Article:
The Trinity and Knowability

The Trinity is a mystery that is dogma and must be believed for one to call themselves a Christian.  This is a leap of faith, because though we know it is true, we are not able to understand everything about it.  Do we need to understand everything about it in order to believe?  Some would say that to believe we must have absolute knowledge of the subject.  To not have this knowability is a contradiction in eyes of many.

There are many things that we have knowledge of, but we do not know absolutely.  The medical field is constantly changing and filled with new advances, but just a few decades ago the damage of cigarettes on the human body was not well known.  Is this a contradiction in the medical field?  Do we not adhere to the advice of our doctor because we do not have an absolute knowledge of his field?  To have that line of thinking borders on insanity.

There is no tension between the trinity and its knowability.  The Trinity was revealed very slowly in scripture because to reveal it right away would lead Israel into Tritheism.  They simply would not have understood it.  The members of the Trinity were together at one time at the baptism of Christ, and Christ mentioned all three.  For those who have issues believing the Trinity, St. Augustine asks a very interesting question.  Do you believe Jesus rose from the dead though you have never seen anyone else do the same (Augustine 7.5)?  We love the Lord Jesus though we have never seen him, and we love the other members of the Trinity as well.  We see the handiwork of the Trinity all around us.  The Trinity is one God with three persons, and we love them because they are God.  It does take an element of faith like most things in life.  That illumination that faith provides assists in understanding it a bit more.  If we fully understand everything there is to know about God, then he ceases being God.


Works Cited

Augustine of Hippo. Philip Schaff. (Buffalo, NY: Christian Literature Publishing Co., 1887.) Revised and edited for New Advent by Kevin Knight. <;, accessed November 11, 2018.


Proper Interpretation

Hermeneutics is science and art of interpretation.  Hermeneutics is therefore the art and science of interpreting the Biblical texts.  This allows us to understand the context in which the biblical writers were writing, to whom, and for what reason.  In his book Introduction to Biblical Interpretation William Klein states, “Interpretation is neither an art nor a science; it is both a science and an art.  Every form of communication uses codes of some sort…We use rules, principles, methods, and tactics to decode them [1].”  The role of the author is an important for many reasons.  Obviously the author was chosen by the Lord to convey a message, but they are not around for us to ask them about that message [2].  The author was writing to a particular group of people to convey a specific message.  Often times these messages were fulfilled in various time periods.  In relation to the role of the author it is important to understand the historical landscape in which he was writing.  Some of the prophets wrote during the Babylonian exile, so it may not be appropriate to force our own interpretation based on current events.  Though some of those writings may certainly apply.  In his book How to Read the Bible for All Its Worth Gordon Fee writes, “We tend to think our understanding is the same thing as the Holy Spirit’s or human author’s intent.  However, invariably bring to the text all that we are, with all our experiences, culture, and prior understandings of words and ideas [3].”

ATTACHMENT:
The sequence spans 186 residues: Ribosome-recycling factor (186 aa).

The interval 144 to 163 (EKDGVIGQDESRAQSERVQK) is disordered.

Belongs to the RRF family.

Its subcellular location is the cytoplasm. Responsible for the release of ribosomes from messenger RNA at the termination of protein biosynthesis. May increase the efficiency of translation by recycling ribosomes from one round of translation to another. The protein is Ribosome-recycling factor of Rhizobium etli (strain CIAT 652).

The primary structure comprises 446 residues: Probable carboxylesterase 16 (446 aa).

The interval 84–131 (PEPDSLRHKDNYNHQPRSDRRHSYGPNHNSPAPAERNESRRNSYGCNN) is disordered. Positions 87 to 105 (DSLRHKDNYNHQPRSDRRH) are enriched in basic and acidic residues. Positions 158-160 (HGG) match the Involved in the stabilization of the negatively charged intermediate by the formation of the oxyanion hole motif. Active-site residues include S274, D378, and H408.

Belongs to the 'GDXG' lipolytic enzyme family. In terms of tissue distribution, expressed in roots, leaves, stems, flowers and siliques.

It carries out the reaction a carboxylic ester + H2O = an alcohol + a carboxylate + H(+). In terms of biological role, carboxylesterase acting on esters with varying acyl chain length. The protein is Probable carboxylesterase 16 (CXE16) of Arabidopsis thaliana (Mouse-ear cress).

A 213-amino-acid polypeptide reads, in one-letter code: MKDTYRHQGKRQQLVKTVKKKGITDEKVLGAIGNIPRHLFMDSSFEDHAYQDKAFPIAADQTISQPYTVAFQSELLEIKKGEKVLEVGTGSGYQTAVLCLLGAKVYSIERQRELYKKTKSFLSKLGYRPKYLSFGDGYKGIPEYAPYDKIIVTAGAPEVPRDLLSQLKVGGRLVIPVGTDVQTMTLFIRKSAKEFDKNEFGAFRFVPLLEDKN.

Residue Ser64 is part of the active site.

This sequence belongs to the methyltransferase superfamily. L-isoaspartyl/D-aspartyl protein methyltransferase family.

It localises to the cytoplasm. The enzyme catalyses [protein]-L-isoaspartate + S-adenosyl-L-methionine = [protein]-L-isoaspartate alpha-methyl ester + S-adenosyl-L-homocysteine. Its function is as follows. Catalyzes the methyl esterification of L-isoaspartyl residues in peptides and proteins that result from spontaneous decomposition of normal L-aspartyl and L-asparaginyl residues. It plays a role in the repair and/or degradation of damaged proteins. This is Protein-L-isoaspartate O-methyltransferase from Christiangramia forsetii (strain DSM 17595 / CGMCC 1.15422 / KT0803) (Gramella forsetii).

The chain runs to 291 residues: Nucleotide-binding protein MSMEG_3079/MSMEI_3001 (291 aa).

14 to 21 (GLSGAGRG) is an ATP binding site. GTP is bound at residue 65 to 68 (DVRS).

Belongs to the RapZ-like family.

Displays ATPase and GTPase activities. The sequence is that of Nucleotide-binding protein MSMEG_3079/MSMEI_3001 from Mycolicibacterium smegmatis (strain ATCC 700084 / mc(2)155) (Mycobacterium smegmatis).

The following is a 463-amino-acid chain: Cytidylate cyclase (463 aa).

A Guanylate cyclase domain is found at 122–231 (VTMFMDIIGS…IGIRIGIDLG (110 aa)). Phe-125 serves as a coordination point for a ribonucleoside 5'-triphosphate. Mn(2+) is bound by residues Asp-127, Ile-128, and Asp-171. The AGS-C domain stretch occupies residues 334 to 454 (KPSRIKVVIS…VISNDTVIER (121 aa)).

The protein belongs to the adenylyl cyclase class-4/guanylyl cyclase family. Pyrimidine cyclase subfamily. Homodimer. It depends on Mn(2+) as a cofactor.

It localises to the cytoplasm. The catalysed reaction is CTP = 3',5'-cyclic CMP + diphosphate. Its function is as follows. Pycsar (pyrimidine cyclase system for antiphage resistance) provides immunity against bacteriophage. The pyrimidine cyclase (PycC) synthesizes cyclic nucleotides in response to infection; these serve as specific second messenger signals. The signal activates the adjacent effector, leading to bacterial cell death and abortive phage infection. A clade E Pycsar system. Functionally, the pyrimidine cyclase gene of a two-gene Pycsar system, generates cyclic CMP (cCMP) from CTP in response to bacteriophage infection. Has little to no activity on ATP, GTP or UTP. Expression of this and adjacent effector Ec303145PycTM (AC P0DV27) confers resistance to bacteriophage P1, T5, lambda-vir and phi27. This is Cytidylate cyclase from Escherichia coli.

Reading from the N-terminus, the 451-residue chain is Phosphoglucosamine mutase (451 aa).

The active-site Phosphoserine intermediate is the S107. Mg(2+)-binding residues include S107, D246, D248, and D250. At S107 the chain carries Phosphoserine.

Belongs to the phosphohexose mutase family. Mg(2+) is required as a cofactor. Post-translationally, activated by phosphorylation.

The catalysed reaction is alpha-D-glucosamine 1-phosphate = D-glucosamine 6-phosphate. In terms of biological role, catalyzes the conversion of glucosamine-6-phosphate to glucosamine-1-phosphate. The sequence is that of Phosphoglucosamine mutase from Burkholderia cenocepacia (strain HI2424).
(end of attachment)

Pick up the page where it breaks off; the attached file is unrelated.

Who the author is has a significant role in understanding the meaning of the text.  The authors had a significant writing style and vocabulary that they used.  As previously stated, knowing the conditions in which they wrote helps us to understand the message they were trying to get across.  Each biblical author has unique life experiences and living conditions that affect the way the write.  Knowing these conditions is a big key to unlocking the message.  This component is very important and must not be overlooked.  To practice hermeneutics properly we must not insert our experiences into the text.  It is the life and experiences of the author that we must preserve.  The meaning of the author is what we are “seeking to understand, not the meaning we would determine based on historical development [4].”


  1. William W. Klein, Craig L. Blomberg, and Robert L. Hubbard, Jr., Introduction to Biblical Interpretation. Rev. ed. (Nashville: Thomas Nelson, 2004), 5.
  2. Ibid, 10.
  3. Gordon D. Fee and Douglas Stuart, How to Read the Bible for all its Worth, (Grand Rapids: Zondervan, 2003), 18.
  4. William W. Klein, Craig L. Blomberg, and Robert L. Hubbard, Jr., Introduction to Biblical Interpretation. Rev. ed. (Nashville: Thomas Nelson, 2004), 11.

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